Who might help Remainers keep EU passports? Nobody expected the Spanish Inquisition
Published by The Economist.
ELLA RACHAMIM can remember the moment she discovered Britain had voted to leave the European Union as if it were yesterday. Rather than turn off the television and go to sleep, the disappointed Remain-voter picked up her laptop and navigated to the website of the Portuguese government. The research begun that night has led Dr Rachamim, a paediatrician from London, to the brink of receiving a Portuguese passport. Her only connection to the country, and her sole qualification for citizenship, is that her ancestors were expelled from it during a bout of anti-Semitism half a millennium ago.
A year before the Brexit referendum of 2016, Portugal and Spain passed laws which offered Sephardic Jews—those whose families once lived on the Iberian peninsula—a path to citizenship. Each country intended the gesture to act as recompense for the forcible exile of Jews in the 1490s, in one of the first acts of the Spanish Inquisition. But the two countries have unwittingly offered a lifeline for Remainers anxious to retain EU citizenship after Britain leaves the bloc. “I really want to be European, I want my kids to be European,” says Dr Rachamim. To guarantee her three children’s ability to live and work across the continent, she has sought Spanish passports for them, on top of her own application to Portugal. The cost will run to more than £10,000 ($12,650).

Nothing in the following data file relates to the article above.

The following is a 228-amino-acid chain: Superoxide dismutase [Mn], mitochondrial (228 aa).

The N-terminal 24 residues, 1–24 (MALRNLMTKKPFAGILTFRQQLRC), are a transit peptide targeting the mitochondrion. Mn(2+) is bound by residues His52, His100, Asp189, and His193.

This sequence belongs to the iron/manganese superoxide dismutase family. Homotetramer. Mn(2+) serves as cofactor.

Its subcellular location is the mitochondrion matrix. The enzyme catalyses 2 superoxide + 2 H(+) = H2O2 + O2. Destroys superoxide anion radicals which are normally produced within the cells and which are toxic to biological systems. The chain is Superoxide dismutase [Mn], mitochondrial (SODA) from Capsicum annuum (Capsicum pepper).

She is not alone. A friend and fellow Sephardic Jew, Fran Leigh, has also embarked on the expensive process. “I wanted to prove to my child that freedom of movement is the most precious thing we can have as human beings,” she says. Campus, an Israeli firm which has been helping to manage applications by Sephardim, says the majority of its British clients are Remainers. “It comes in waves,” says Eylon Kasif, a company spokesman. “Every time Theresa May did a speech about the Brexit.”
So far at least 420 British Jews have been granted Portuguese passports under the new law; a handful more have obtained passports from Spain (whose rules are stricter, at least for adults). The process requires applicants to demonstrate ancestry dating back to at least the mid-18th century, when Sephardim arrived in England. David Mendoza, a genealogist, says this is fairly straightforward, as the tight-knit community’s synagogue kept excellent records. Nobody knows for sure how many of Britain’s 280,000 or so Jews have Sephardic heritage; Mr Mendoza estimates that the number is in the tens of thousands. He has helped about 200 people research their ancestry in order to claim Spanish or Portuguese citizenship.